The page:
The Brazilian front: rich ground for the pioneering reader
Most readers of contemporary fiction would struggle to name 10 Brazilian authors. Novelist João Almino met a group of literature students at Trinity recently to tell us what we’re missing
João Almino: ‘Brazilian-ness is something that appears as a result of the writing process, not at the beginning of the process. If it’s at the beginning, it will put the writer in a straitjacket.’ Photograph: Dara Mac Dónaill
Almino explains references in his work to the novels of Joaquim Machado de Assis (above), regarded by many as the greatest Brazilian writer
‘We buy Brazil’s clothes, we admire its football, we dance to its beats, but the dream-life of the nation – something contemporary fiction creates in a unique and vital way – remains mostly invisible to us, simply because of a lack of translation.”
So said the editor of Granta, John Freeman, when he published his 20 Best Young Brazilian Novelists issue in July 2012. Two years on, the dream-life of Brazil is still largely unexplored territory for Europeans. Most readers of contemporary fiction in translation could name 10 Indian novelists with little difficulty; try the same trick with Brazilian authors, and see how the scoreline pans out.
But there are beacons of light. Recently, Dalkey Archive Press brought one of the authors from its Brazilian list, João Almino, to meet a group of literature students at Trinity College Dublin. They are studying for a master of philosophy degree in literatures of the Americas, and the course ranges from William Faulkner through The Exorcist to Inuit writing in English. The students have also been reading Dalkey Archive Press’s handsome hardback edition of Almino’s The Book of Emotions, copies of which begin to appear from satchels and backpacks as everyone settles at the large round table in the seminar room.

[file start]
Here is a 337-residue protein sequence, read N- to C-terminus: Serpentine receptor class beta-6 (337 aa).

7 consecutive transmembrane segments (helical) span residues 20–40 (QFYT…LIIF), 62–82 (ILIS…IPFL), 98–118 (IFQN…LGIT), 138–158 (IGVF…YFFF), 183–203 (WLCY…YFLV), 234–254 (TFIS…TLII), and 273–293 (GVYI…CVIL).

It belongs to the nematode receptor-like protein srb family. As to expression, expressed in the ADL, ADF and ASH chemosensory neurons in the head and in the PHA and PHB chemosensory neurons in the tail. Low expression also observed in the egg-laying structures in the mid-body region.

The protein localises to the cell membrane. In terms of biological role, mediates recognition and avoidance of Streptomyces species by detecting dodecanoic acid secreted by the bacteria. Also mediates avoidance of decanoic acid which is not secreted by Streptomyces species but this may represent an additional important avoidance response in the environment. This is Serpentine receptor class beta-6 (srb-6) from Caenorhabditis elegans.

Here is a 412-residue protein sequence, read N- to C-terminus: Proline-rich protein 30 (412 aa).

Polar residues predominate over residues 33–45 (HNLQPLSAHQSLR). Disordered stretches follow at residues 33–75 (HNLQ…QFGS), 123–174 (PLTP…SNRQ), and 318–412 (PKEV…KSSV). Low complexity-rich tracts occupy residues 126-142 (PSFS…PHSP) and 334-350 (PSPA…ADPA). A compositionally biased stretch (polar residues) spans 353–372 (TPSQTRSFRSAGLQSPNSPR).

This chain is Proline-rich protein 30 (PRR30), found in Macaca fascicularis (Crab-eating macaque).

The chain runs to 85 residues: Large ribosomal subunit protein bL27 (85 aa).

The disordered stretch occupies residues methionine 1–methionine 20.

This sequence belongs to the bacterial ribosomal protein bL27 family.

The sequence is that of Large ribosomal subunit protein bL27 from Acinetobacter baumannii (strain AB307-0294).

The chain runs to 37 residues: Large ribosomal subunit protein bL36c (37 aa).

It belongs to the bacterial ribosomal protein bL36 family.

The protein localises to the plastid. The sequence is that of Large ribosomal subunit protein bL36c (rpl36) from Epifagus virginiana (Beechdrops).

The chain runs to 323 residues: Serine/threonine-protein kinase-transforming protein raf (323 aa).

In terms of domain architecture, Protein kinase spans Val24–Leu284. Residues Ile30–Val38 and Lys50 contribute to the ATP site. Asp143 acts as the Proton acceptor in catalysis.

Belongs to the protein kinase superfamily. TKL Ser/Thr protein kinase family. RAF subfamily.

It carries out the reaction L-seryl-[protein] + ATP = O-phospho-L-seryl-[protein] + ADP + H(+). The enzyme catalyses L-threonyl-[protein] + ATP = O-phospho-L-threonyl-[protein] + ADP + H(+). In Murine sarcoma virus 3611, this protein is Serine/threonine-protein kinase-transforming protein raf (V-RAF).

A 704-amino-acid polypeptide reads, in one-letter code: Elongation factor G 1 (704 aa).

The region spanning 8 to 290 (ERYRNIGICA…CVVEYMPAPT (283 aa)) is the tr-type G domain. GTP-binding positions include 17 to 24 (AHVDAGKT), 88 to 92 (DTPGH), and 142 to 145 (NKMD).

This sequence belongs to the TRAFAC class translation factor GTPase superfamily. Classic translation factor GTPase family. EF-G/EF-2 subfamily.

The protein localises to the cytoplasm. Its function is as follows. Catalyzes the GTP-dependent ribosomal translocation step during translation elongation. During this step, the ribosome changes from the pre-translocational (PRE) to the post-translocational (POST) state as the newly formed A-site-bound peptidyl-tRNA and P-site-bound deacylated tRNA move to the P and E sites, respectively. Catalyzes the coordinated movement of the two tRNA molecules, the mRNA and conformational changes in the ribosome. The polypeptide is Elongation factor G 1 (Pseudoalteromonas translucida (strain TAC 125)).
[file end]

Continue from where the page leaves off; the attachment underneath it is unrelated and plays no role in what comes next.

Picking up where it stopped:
The Book of Emotions is also perched at the top of the very long 2014 Impac longlist. As the founder of Dalkey Archive Press, John O’Brien, writes in his introductory remarks, it is “a very strange book”. The story takes place in a future Brazil, where a blind photographer named Cadu is organising a series of old photographs in his head – a diary, in effect, of his emotions as they were frozen on this or that day.
Almino defends his unreliable narrator with a smile. “He’s not so strange,” he counters, mildly. “I hope the reader will sometimes get angry with him – and sometimes pity him.”
How important is Cadu’s disability, one student wants to know. “It’s essential,” Almino replies. “I wanted this to be a book which is radically about memory. His blindness helps create a radical perspective. The narrator is blind and the reader cannot see the photographs – can only read them, so to speak.”
As well as being a meditation on the nature of love, the book questions our conviction that photographs tell a purer kind of truth than words do. “Today we’re inundated by images,” explains Almino, provoking wry nods around the table. “It really is too much. We’re blinded by images, and this was in my mind when writing the novel. That to see an image . . . you’ll see it better if you close your eyes.”